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Recalibrating the Medical Sector Supply Chain.

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The healthcare industry has evolved faster in the last few months than it has over the past 30 years. From embracing new forms of patient engagement and care delivery to the structure of supply chains, everything has changed, so what does the future look like?

 

An unprecedented surge in demand

The coronavirus may have been the catalyst the healthcare industry needed. As social distancing has become mandatory, services like telehealth, virtual visits, and concierge care are now the channels in which many medical professionals are engaging with patients. With social distancing likely to continue for several months, this will be the first in many changes to medical care that will become routine.

Equally relevant to the healthcare sector has been the need for better-managed supply chains of medical consumables. However, it’s not just the obvious PPE (Personal Protective Equipment) such as gloves, gowns, and masks that have had supply challenges. Many consumable product lines, ranging from syringes, needles, sutures, IV tubing, catheters, and cleaning products have seen demand increase. The reliance on reliable supply chains was brought into focus as the disease epicenter moved around the globe. Countries affected badly, such as the U.S., the U.K., China and Italy all experienced high utilization of medical consumables, disruption to the supply chains, and subsequent pressure on the ability to deliver care.

As far back as February, the World Health Organization (WHO) warned that global demand for consumables for medical providers was 100 times higher than normal; consequently, prices were 20 times higher, stockpiles were depleted and there was a four-to-six-month backlog. Only now are those demands beginning to be addressed in the worst affected countries.

Fluctuation in demand has also presented challenges. Ventilators, or lack of them, was a major concern as the virus began to take hold. However, as countries have moved through the curve this need hasn’t materialized as predicted and there is now a surplus in supply. Good news for the population, but a challenge for businesses that pivoted so swiftly to meet the need.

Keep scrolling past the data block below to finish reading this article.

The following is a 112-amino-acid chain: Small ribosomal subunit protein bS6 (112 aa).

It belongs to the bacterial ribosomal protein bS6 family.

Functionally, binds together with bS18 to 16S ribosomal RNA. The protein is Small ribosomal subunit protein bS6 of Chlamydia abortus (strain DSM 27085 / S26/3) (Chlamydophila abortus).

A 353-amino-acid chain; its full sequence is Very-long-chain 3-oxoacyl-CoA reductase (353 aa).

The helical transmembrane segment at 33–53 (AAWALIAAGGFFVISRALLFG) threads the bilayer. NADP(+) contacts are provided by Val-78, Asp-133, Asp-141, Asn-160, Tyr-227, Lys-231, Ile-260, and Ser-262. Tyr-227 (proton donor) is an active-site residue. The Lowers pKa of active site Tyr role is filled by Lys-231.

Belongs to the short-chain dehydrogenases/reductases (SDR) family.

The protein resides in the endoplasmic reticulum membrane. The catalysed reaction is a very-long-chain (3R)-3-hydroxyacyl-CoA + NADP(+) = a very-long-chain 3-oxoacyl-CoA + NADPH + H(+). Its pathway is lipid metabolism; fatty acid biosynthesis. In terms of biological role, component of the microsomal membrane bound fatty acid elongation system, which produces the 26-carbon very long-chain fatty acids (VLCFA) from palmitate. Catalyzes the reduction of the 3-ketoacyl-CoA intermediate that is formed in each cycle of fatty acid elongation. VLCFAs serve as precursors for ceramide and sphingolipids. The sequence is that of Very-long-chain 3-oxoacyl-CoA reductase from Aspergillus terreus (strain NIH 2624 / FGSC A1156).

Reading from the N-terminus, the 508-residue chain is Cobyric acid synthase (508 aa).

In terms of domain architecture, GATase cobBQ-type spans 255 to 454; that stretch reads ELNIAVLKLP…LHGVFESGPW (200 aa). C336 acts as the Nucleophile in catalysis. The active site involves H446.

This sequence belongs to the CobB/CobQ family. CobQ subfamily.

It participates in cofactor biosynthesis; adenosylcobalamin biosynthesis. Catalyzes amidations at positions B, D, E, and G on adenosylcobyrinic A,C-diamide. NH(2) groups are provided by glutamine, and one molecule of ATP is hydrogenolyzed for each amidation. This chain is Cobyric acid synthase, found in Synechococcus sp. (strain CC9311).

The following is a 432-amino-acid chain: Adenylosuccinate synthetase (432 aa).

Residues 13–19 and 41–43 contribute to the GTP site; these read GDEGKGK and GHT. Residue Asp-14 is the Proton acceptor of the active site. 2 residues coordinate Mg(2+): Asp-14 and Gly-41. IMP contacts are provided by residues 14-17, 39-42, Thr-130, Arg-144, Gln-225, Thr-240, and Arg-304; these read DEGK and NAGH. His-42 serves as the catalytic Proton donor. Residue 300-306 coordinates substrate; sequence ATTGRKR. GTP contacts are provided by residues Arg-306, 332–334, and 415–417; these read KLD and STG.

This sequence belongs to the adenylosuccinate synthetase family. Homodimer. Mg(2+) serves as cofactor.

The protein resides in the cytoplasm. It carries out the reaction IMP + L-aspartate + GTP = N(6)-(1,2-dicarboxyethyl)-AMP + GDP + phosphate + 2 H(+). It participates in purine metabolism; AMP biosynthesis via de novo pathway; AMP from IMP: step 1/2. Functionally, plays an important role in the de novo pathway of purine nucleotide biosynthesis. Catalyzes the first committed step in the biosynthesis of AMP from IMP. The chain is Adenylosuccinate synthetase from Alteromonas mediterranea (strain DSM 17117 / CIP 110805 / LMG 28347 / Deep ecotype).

Where are the opportunities right now?

While some sectors have seen almost universal shutdowns, medical and healthcare will continue to be at the center of the recovery. For some businesses, it might now be the time to change.

The crisis provides a unique opportunity for manufacturers and distributors to rethink several parts of their business. How and where to manufacture their products. Where to source product and materials. What product lines are now more important and lucrative. This could be a perfect opportunity for domestic distributors in the U.S. and the U.K. to strengthen their domestic supply chain to reduce dependence on imports and guarantee supply for customers.

While the virus exposed nations to the shortage of PPE, new entrants to the sector are seizing the opportunity. Face masks designed by Apple, Burberry tailored PPE may be two high profile examples, but there are numerous opportunities and requirements to be taken advantage of if organizations can move quickly to meet the needs.

 

Understanding the market

With cross-industry experience and knowledge, sales-i can support the medical sector in meeting the transformative challenges it now faces. By using sales-i, new purchase patterns can be understood, complementary product lines can be identified, and customer demand can be acted on. Alongside these key benefits, insights are delivered overnight, direct to the device of the salesperson. This immediacy of access to sales data will be vital when piecing together the insights into how your customers are dealing with the recovery. You can then spend more time talking to your customers, rather than reading through spreadsheets.

Like most of everyday life, the medical and healthcare sector will change following COVID, much of it for the better in terms of patient access to medical staff and the communication channels used. But the realization, and the need, for supply chains to have a reliable, domestic focus could be one of the biggest changes of all.

 

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